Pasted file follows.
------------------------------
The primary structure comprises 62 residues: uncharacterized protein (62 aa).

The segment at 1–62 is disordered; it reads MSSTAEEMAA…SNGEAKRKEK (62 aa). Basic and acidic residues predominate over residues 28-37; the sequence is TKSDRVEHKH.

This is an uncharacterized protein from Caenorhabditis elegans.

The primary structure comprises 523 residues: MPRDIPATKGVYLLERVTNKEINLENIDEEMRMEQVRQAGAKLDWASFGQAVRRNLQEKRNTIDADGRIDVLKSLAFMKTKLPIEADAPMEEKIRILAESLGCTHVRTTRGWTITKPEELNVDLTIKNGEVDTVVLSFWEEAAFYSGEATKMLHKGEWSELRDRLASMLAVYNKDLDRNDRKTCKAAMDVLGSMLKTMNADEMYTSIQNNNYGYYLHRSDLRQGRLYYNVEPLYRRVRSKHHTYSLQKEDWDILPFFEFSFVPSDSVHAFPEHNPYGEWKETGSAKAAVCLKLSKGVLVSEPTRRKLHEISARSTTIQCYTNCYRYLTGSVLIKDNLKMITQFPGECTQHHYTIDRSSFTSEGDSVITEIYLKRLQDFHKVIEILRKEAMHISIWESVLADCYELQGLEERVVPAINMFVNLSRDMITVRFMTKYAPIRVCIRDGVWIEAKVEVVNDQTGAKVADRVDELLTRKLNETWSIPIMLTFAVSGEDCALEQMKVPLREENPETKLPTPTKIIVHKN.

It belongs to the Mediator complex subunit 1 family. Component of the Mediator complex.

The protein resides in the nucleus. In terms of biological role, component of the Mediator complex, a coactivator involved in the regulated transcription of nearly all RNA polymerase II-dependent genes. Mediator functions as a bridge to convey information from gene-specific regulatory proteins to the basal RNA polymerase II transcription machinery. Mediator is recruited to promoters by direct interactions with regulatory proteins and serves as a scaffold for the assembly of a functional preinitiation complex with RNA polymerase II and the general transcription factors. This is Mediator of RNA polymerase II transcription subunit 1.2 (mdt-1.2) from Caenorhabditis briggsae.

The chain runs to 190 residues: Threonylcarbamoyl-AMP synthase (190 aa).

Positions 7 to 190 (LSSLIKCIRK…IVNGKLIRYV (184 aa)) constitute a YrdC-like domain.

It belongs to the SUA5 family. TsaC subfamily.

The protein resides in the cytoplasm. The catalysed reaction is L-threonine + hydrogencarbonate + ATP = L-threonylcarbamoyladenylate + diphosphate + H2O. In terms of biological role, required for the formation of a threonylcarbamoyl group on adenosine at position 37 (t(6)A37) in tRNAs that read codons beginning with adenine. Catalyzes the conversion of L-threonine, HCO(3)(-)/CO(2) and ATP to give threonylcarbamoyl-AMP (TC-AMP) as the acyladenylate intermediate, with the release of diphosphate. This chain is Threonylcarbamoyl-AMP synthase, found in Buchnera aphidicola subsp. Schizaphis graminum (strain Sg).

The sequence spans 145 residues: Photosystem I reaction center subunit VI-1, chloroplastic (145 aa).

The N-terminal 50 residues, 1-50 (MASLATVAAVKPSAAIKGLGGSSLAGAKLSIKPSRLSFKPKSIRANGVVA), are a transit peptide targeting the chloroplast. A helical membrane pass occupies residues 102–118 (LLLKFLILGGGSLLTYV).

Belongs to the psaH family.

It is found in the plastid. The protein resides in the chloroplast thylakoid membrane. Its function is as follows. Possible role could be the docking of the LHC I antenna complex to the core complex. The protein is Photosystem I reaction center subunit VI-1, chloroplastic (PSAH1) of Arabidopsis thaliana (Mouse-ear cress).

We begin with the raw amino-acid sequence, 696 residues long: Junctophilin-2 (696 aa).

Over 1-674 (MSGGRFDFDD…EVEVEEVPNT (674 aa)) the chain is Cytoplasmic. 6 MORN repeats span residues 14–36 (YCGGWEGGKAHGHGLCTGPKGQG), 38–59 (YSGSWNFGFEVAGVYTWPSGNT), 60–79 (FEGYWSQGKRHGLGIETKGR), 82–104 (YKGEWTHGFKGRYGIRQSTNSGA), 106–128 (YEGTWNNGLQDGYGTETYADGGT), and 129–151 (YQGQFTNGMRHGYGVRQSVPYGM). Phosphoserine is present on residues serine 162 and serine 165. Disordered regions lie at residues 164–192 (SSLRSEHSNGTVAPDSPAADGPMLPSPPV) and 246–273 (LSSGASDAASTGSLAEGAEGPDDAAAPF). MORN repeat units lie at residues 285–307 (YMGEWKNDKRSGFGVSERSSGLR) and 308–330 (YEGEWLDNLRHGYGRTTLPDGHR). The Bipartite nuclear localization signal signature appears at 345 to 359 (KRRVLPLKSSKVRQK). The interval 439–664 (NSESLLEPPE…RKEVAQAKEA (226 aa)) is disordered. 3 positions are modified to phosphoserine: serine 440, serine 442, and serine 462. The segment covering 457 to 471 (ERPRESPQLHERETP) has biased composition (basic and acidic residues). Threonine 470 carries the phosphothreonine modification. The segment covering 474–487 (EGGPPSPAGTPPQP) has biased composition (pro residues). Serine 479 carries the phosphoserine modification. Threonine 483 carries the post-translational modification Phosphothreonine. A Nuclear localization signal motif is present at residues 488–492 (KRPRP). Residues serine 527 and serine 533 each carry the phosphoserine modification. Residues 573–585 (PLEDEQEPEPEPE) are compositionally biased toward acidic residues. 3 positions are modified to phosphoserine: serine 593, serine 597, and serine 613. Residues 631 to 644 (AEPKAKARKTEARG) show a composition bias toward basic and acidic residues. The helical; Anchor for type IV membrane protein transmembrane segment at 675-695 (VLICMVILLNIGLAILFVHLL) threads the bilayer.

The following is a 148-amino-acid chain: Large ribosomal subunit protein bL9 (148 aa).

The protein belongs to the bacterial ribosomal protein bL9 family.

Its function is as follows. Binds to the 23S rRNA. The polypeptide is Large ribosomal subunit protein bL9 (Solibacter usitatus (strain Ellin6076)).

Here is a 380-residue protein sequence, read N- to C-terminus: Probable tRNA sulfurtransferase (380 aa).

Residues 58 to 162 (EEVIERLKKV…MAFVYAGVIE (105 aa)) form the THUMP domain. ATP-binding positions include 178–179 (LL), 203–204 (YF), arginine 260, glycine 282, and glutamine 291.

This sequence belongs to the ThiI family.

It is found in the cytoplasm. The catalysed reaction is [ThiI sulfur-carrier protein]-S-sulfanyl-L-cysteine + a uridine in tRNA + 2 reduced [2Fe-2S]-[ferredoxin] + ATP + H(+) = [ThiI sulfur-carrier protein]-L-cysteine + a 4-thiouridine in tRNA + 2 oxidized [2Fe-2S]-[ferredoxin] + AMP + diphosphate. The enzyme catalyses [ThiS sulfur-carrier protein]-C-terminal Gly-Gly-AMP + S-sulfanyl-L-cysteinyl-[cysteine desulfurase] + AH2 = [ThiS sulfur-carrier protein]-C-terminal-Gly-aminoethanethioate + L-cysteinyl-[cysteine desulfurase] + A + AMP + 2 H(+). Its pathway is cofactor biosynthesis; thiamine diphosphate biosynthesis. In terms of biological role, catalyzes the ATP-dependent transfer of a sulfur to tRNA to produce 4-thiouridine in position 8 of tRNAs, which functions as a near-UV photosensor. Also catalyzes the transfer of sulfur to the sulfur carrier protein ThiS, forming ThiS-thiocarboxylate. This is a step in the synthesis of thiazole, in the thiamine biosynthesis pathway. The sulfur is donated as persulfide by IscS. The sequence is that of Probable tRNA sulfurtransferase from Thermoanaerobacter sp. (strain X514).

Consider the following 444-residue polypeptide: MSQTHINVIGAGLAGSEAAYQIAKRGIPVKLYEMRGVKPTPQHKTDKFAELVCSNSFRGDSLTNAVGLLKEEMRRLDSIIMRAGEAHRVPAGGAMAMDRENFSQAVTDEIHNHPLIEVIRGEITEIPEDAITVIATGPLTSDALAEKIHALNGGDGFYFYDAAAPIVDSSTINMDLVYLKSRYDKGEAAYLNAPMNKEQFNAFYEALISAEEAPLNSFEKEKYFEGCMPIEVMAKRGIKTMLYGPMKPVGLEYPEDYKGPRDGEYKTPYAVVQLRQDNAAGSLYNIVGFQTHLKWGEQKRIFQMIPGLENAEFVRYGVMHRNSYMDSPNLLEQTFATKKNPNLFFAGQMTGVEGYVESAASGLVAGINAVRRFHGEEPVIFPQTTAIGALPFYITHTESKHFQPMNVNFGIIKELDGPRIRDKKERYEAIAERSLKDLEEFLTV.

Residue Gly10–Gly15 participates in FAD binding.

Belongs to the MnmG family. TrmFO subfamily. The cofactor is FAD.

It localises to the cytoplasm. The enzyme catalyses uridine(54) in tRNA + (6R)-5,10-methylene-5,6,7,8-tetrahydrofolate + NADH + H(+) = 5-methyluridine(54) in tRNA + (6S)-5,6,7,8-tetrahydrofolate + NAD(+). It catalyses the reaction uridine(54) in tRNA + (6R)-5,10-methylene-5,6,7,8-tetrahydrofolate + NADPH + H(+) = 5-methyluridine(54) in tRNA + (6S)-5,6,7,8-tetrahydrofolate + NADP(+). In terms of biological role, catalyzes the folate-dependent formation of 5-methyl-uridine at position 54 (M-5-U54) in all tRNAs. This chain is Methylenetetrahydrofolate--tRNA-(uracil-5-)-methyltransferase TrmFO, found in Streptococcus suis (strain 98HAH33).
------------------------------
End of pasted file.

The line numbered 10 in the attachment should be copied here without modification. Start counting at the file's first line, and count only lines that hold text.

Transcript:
The protein resides in the cytoplasm. The catalysed reaction is L-threonine + hydrogencarbonate + ATP = L-threonylcarbamoyladenylate + diphosphate + H2O. In terms of biological role, required for the formation of a threonylcarbamoyl group on adenosine at position 37 (t(6)A37) in tRNAs that read codons beginning with adenine. Catalyzes the conversion of L-threonine, HCO(3)(-)/CO(2) and ATP to give threonylcarbamoyl-AMP (TC-AMP) as the acyladenylate intermediate, with the release of diphosphate. This chain is Threonylcarbamoyl-AMP synthase, found in Buchnera aphidicola subsp. Schizaphis graminum (strain Sg).